The perfect destination for those who want to explore the region of Messenia, in the Peloponnese, Kalamata, the second largest city in the area after Patras, sits between the sea and mountains, at the foot of the majestic and impressive Taygetos mountain range. Of course, you might be familiar with Kalamata olives, which originated in this region, but there is so much more to the city than its olives. Here is what you need to see and do in Kalamata.
Kalamata Dance Festival
Undeniably, the annual event that put Kalamata on the map is the Kalamata International Dance Festival, which launched in 1995. The festival, which takes place every summer with the mission to support and promote the beautiful art of dance, showcases the creativity of choreographers and dance troupes and welcomes visitors to this underrated region of Peloponnese.
Just like many other cities in Greece, Kalamata boasts a stunning historic quarter, where you will love wandering along narrow alleys and among neoclassical mansions and cute forsaken corners. Located in the northern part of the city, just below the castle, Kalamata Old Town is home to several must-see churches, including the Byzantine church of the Holy Apostles and the cathedral of Ypapantis, a few museums, and a plethora of little shops selling local products and original souvenirs.
The cathedral of Ypapantis, built in 1839, is a stunning Byzantine-style church that is home to a holy icon of the Virgin Mary of the same name, which dates back to 672 AD. It was discovered in the Ottoman governor’s stables after he had a dream of a woman telling him to dig in a specific spot. He even converted to Christianity after the discovery, due to the numerous miracles that it had supposedly performed. Severely damaged by the 1886 and 1986 earthquakes, the church, which sits on a square bearing the same name, was restored both times.
Set in the historical heart of Kalamata, where the old market used to stand, the Archaeological Museum of Messenia is home to an extensive collection of archaeological finds dating back from prehistoric times to the Byzantine era. It is divided into four geographical areas, which represent the four provinces of Messenia, including Kalamata, Messene, Pylia, and Trifylia. Exhibits include the splendid mosaic from Koroni, which depicts various scenes of the worship of the god Bacchus.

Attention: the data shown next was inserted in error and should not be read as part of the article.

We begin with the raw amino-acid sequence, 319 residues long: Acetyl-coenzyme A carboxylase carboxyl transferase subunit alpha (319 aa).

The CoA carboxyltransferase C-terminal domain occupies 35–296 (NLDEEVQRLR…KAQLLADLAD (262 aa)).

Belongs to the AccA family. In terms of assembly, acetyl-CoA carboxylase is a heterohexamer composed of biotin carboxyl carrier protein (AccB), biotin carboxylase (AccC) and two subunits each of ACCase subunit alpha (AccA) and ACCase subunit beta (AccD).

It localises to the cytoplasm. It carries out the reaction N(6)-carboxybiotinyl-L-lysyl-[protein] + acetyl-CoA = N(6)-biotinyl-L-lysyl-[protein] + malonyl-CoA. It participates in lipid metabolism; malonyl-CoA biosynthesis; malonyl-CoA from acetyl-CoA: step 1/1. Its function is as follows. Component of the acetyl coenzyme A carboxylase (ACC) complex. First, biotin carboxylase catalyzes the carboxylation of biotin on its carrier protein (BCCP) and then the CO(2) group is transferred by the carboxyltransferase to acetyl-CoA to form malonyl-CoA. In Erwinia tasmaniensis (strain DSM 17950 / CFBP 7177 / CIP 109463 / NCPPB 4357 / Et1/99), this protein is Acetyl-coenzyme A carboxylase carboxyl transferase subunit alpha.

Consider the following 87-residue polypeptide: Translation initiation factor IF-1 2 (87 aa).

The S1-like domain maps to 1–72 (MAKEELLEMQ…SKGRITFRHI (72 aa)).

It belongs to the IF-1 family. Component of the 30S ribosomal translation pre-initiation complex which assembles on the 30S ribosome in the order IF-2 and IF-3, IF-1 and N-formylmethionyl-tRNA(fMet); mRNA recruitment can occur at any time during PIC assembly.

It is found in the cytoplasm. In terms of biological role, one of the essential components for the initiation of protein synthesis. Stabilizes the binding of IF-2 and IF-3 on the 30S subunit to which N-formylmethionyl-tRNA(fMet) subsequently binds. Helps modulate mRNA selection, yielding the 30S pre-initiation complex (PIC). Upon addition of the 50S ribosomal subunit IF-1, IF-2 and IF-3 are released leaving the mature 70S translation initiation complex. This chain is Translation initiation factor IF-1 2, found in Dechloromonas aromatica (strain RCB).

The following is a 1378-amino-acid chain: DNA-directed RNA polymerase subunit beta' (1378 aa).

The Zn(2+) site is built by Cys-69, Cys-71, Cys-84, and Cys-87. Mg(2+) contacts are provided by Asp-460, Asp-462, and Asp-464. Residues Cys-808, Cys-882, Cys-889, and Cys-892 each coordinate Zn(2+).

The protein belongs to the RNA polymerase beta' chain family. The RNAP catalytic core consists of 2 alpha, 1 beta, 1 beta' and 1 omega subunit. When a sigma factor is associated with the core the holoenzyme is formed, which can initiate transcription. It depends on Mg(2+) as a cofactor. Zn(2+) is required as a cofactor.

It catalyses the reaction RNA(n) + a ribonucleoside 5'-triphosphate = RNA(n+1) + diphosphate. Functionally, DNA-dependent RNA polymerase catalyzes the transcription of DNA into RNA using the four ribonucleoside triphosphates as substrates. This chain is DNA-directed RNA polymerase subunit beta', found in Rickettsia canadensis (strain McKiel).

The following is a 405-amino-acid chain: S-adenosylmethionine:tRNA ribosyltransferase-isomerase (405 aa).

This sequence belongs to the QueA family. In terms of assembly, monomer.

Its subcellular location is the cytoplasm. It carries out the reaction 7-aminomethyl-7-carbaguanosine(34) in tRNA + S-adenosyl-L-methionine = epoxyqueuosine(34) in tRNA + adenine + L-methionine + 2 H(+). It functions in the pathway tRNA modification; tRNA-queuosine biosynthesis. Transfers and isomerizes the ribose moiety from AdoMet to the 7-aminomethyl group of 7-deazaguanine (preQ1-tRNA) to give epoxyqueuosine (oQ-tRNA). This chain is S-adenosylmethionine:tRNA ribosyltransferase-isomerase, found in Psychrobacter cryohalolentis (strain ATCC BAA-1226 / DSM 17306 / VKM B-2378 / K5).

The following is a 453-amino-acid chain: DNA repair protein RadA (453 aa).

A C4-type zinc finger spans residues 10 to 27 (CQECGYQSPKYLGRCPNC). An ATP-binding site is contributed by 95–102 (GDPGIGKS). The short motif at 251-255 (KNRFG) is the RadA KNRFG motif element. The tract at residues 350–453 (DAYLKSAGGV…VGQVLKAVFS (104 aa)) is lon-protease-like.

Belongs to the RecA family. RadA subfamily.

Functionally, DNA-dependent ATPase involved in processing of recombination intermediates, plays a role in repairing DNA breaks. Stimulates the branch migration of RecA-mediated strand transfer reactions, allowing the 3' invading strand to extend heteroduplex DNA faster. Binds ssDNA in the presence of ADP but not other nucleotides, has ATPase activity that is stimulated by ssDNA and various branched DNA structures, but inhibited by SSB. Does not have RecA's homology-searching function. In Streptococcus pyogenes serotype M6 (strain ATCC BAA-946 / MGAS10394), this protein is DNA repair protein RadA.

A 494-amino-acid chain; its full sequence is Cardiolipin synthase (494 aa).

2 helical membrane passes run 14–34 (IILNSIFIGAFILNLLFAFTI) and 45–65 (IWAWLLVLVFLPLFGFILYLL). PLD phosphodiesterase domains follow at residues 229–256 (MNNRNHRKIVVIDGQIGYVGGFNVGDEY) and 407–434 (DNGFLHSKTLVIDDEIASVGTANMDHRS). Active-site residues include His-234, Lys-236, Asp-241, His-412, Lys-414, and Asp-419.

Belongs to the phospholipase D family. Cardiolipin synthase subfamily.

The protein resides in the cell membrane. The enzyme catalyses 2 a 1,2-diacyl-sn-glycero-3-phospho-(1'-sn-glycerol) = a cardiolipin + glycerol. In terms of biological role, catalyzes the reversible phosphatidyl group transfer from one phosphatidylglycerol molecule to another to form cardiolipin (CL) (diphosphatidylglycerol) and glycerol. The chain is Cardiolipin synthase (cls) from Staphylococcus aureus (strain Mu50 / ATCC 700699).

Kalamata central market is an attraction in itself if you are a foodie. No less than 450 producers and vendors meet every Wednesday and Saturday to sell a multitude of fruits and vegetables, including local specialties such as Kalamata olives, of course. Visitors will also find tasty products such as sfela cheese (a semi-hard cheese made from sheep or cow milk), pasteli, honey, lalagia, a type of fried dough crackers, and Poliani apples.
Dominating the city, the Castle of Kalamata (or kastro) sits on a lush pine-covered hill. Geoffroi de Villehardouin, a Frank knight who conquered Achaea, constructed the structure in 1208. It boasts an impressive gate, and though dating from the 13th century, it miraculously survived the 1986 earthquake, responsible for the destruction of a major part of the city. A little haven of peace and serenity, the kastro is the best place to enjoy the sunset from a beautiful vantage point.
If you are a history buff fascinated by Greece’s complex history, you will find solace in the Folklore and History Museum, housed in the 19th-century Kiriakou mansion in Kalamata. It’s home to a unique collection of archives, everyday artifacts, and objects from the 1821 Greek War of Independence. The second floor is of particular interest as it features a section dedicated to printing and bookbinding, a testament to the long-lasting tradition of printing of Kalamata, which was the first city of Greece to have a printing house.
As the capital of the Messenia region, Kalamata is an ideal base from which to explore the area. With spectacular beaches, four- and five-star resorts, historic treasures such as old castles and ancient cities (the ancient city of Messene is nearby), and archaeological sites, Messenia certainly deserves a visit. Whether you are there for three days, a week or even 10 days, you will quickly understand that there is so much more to Kalamata than just a little provincial city.